aka Yet Another Think-piece on the MacBook Pro announcement
I’ve been using a 15″ mid-2012 (non-retina) MacBook Pro for the last 4 years or so, and like many people, had been waiting for Apple’s recent announcement before upgrading. Now that it’s happened, however, I find myself having second thoughts.
First, a word about what I’m looking for in a laptop. My primary use cases are software development for work, and photography and gaming for personal use. I also use my laptop both at a desk, connected to a monitor and mechanical keyboard, and as a laptop, whether on the couch at home or out at a coffee shop or library.
- Storage is thus very important to me, and 1TB is the minimum I would consider. Virtual machines, RAW photos, and modern games all take significant amounts of space.
- 16GB of RAM is also important, but I don’t do high-end video work, scientific data processing, or large compiled software builds (I’m a web dev primarily these days), so 32GB or more is not a requirement.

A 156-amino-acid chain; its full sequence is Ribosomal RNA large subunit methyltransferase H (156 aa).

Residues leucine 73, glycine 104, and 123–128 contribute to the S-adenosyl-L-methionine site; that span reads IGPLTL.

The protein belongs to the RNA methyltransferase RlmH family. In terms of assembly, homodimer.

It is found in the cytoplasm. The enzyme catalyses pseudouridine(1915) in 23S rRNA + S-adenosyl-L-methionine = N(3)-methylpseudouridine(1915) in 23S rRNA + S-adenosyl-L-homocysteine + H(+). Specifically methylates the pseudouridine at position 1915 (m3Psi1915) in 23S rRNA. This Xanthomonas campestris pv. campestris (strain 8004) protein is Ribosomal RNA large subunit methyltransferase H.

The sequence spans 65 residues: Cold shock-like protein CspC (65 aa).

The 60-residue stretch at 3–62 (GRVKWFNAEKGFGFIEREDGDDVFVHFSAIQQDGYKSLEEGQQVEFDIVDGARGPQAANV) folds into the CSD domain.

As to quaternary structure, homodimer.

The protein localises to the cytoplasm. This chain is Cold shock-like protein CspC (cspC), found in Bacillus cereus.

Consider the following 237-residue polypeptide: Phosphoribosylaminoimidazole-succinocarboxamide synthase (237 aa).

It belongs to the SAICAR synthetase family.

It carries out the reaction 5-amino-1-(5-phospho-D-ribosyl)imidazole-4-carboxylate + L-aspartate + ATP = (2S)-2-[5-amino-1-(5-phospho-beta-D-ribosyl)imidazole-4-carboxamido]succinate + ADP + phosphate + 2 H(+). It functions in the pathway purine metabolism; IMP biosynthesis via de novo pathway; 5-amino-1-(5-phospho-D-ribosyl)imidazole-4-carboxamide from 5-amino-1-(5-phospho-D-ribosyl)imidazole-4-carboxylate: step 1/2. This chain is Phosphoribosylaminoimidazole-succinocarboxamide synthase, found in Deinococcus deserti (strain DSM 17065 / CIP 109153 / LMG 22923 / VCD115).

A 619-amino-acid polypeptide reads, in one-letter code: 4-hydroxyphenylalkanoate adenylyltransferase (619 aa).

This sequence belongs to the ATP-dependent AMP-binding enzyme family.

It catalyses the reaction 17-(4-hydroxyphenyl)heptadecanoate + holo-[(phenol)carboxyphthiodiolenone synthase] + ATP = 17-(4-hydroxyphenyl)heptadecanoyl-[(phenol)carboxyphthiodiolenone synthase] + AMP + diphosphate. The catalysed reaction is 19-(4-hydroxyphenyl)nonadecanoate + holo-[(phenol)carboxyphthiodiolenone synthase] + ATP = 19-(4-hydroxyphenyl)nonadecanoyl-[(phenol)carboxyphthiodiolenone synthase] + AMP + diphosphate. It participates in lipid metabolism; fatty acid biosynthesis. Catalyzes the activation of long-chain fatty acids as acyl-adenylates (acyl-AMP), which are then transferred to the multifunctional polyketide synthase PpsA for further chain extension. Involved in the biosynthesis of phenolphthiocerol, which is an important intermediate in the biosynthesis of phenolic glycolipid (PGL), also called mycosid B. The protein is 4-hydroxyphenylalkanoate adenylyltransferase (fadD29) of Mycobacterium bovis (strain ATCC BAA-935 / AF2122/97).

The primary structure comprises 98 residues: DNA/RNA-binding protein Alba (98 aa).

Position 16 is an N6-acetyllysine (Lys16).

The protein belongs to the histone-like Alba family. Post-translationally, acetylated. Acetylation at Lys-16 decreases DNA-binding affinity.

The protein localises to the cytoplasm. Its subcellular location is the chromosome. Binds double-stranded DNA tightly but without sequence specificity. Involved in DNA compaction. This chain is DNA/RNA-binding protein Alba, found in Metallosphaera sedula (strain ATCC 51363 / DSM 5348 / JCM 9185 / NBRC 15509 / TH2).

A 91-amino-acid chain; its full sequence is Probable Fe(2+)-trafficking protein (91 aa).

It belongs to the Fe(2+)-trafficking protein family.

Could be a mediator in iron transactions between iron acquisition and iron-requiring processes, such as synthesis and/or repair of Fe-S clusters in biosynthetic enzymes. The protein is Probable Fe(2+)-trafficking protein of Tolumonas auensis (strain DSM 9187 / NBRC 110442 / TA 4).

- GPU performance is important, primarily for gaming, but secondarily for photography, as modern photo editors and graphics apps can offload computation to the GPU.
- Because I use my laptop without a monitor a reasonable proportion of the time, screen size/resolution is quite important, ruling out laptops with under 15” screens. Similarly, the built-in keyboard and trackpad have to be good, since I spend a fair amount of time using them. And while hybrids are interesting, a stiff hinge is required for lap use, rather than a tablet with attachable keyboard.
- A thin and light computer is nice, but I’ve been carrying around a non-retina 15″ for quite a few years now. Significant power or feature tradeoffs in service of a thinner and lighter laptop are not something I’m interested in (ruling out something like a 12″ retina MacBook).
All of this sounds like a MacBook Pro would serve me nicely, and indeed I’ve been quite happy for several generations with my 15″ Pros; so why am I considering other options now?
The MagSafe connector for power was a great bit of design when it was introduced. Having spent a large part of my teenage years doing tech support at my high school, one of the things we saw most often was power sockets broken off the motherboard inside the laptop due to general stress and strain, or shock (aka someone tripped over a power cable). MagSafe was an ingenious solution to this; unlike other accessories, which can live on the surface next to the laptop, power cables have to reach to a power socket.